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GOP lawmakers in DougCo want county to drop health department after stay-at-home order

Douglas County Commissioners received a letter from six Republican state legislators, urging them to end the relationship with the Tri-County Health Department.

DENVER — Several local governments in Colorado implemented stay-at-home orders to manage the spread of COVID-19.

That was not the case in other jurisdictions, like Douglas and Elbert counties, where some lawmakers pushed back against shelter-in-place orders, though for different reasons.

Tri-County Health issued its “stay-at-home” order on Wednesday, hours before Gov. Jared Polis issued a statewide mandate. It applied to Douglas, Arapahoe and Adams counties and mandated that people stay home unless the reason for going out is essential. Grocery shopping, going for a walk and getting medicine are allowed.

After the declaration, Douglas County Commissioners received a letter from six Republican state legislators, urging them to end the relationship with the Tri-County Health Department and merge with El Paso County Health, or create an entirely new agency for the county.

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“It is our understanding that at least two of you opposed this heavy-handed application of governmental power. To those who did oppose the action, thank you [for] standing for the constitution and with the majority of constituents here in Douglas County,” the letter said.

Senators Chris Holbert and Jim Smallwood, who tested positive for the novel coronavirus, and Representatives Mark Baisley, Patrick Neville, Kim Ransom and Kevin Van Winkle signed the letter that also said it was “unacceptable” for a health department to issue a shelter-in-place order.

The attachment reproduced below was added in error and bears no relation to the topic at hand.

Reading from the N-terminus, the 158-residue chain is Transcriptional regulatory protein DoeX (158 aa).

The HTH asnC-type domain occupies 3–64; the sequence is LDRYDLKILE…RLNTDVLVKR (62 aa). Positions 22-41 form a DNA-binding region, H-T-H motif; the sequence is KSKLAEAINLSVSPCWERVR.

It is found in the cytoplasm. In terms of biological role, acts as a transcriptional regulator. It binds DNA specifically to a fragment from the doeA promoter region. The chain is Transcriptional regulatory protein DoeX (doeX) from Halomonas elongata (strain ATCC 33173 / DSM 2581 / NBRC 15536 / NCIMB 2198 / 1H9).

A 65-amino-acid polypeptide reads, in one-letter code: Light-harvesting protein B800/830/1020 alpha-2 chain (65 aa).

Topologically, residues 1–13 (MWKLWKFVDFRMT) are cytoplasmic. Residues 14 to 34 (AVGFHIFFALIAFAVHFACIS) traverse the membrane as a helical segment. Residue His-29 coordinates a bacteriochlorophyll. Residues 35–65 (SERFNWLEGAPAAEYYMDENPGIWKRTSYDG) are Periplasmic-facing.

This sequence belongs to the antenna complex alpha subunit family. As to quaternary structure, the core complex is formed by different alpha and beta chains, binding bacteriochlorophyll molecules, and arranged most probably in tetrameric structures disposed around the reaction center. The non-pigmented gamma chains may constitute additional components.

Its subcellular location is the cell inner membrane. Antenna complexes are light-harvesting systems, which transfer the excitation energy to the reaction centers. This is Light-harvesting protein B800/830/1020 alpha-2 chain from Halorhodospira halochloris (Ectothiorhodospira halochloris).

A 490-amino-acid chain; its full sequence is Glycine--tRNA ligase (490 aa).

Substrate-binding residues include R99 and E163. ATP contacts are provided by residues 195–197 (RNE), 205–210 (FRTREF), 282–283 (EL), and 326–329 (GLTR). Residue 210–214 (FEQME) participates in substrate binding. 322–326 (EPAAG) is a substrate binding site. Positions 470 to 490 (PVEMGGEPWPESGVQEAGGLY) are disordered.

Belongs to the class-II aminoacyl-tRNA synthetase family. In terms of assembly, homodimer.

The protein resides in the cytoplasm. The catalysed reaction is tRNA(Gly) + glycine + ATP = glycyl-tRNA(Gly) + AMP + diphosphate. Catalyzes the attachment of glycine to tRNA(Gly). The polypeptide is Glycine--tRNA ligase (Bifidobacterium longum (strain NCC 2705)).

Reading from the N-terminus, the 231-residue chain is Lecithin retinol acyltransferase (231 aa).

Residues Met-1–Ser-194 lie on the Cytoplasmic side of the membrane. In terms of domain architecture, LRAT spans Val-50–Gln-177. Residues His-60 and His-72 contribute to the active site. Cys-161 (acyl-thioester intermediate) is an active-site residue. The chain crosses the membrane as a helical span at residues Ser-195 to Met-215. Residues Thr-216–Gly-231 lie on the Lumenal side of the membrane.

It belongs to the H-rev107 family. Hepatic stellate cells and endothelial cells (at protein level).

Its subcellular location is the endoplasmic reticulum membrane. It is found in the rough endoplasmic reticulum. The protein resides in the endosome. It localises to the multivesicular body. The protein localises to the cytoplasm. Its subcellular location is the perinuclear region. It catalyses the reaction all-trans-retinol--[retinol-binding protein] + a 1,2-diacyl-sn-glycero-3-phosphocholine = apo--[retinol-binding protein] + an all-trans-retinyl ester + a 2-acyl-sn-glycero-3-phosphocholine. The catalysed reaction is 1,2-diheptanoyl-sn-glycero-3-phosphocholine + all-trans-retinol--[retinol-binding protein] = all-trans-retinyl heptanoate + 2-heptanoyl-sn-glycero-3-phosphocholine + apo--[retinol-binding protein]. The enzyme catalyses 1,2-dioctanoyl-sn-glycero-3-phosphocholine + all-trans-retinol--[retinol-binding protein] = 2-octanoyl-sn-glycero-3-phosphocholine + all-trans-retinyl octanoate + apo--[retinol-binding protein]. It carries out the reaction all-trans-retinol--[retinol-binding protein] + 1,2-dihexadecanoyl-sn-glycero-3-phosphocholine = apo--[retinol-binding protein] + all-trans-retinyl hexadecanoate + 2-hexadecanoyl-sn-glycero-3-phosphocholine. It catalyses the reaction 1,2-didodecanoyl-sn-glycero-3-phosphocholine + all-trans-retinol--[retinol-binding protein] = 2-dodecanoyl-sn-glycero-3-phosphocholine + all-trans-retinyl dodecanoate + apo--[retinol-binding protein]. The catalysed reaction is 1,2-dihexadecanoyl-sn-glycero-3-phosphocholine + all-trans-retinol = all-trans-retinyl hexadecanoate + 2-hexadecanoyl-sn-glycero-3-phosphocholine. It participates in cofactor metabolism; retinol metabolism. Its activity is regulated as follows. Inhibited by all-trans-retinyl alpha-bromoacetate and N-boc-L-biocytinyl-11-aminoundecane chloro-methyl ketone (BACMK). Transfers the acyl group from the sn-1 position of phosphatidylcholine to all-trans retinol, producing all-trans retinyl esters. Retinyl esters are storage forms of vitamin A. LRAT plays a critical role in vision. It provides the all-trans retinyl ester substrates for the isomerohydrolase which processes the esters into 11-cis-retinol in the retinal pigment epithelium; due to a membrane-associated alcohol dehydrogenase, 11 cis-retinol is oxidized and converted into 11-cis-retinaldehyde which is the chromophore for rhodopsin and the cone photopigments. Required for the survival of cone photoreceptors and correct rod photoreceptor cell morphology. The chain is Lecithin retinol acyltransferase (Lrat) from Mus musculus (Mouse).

House Minority Leader Neville also said Wednesday on The Peter Boyles Show that he feels the orders, in general, are leading to a Gestapo-like mentality.

Aurora Mayor Mike Coffman, also a Republican, said earlier in the week that he would defer to the department to make the decision for his city. But Republican State Senate Majority Leader Holbert told 9NEWS he considered it an overreach.

"For an unelected bureaucrat at Tri-County Health to put out this order and have no accountability to any elected official, that is wrong," said Republican State Senate Majority Leader Holbert. "It is, in my opinion, against the spirit of our nation and our state it is against our constitution."

"I've advised them to sever the contract as soon as possible. If it costs Douglas County money, what's the cost of freedom and liberty -- it's probably worth it."

District Attorney George Brauchler covers the area regulated by Tri-County Health. In social media posts, he said people should comply with the orders but said also that violators would likely face criminal charges only as a last resort. He took issue with an apparent lack of coordination between the state and health agencies, and the law enforcement and prosecutors who might enforce the rules.

On the law enforcement side is Douglas County Sheriff Tony Spurlock. Speaking to 9NEWS, he called the lawmakers' letter to the commissioners "political grandstanding during a crisis, adding that politicians need to "stay in their lane" during a public health crisis. He added he was not personally in favor of a county-level order, but he would support the decision.

While the Douglas County Commissioners are politically aligned with the Republican lawmakers, not all of them agree. Republican Commissioner Abe Laydon supported Tri-County's mandate.

"Now is not the time to politicize a pandemic," he told 9NEWS. 

Laydon said his focus will be on working within the parameters of an order to keep people and businesses safe.

"Where I stand is -- do everything we can do to make sure that hospitals, doctors, nurses, first responders, senior citizens are not decimated by what we're hearing," he said.

In Elbert County, the argument against an order seemed to have less to do with inner-county politics. The commissioners issued a statement that said they want to continue on with voluntary social distancing, and they did not want to make decisions based on what neighboring counties did.

"Our statutory responsibility is to provide public services. We will not make decisions for our citizens. We trust you to continue doing what is right for yourselves, your families, and your neighbors," their statement said.

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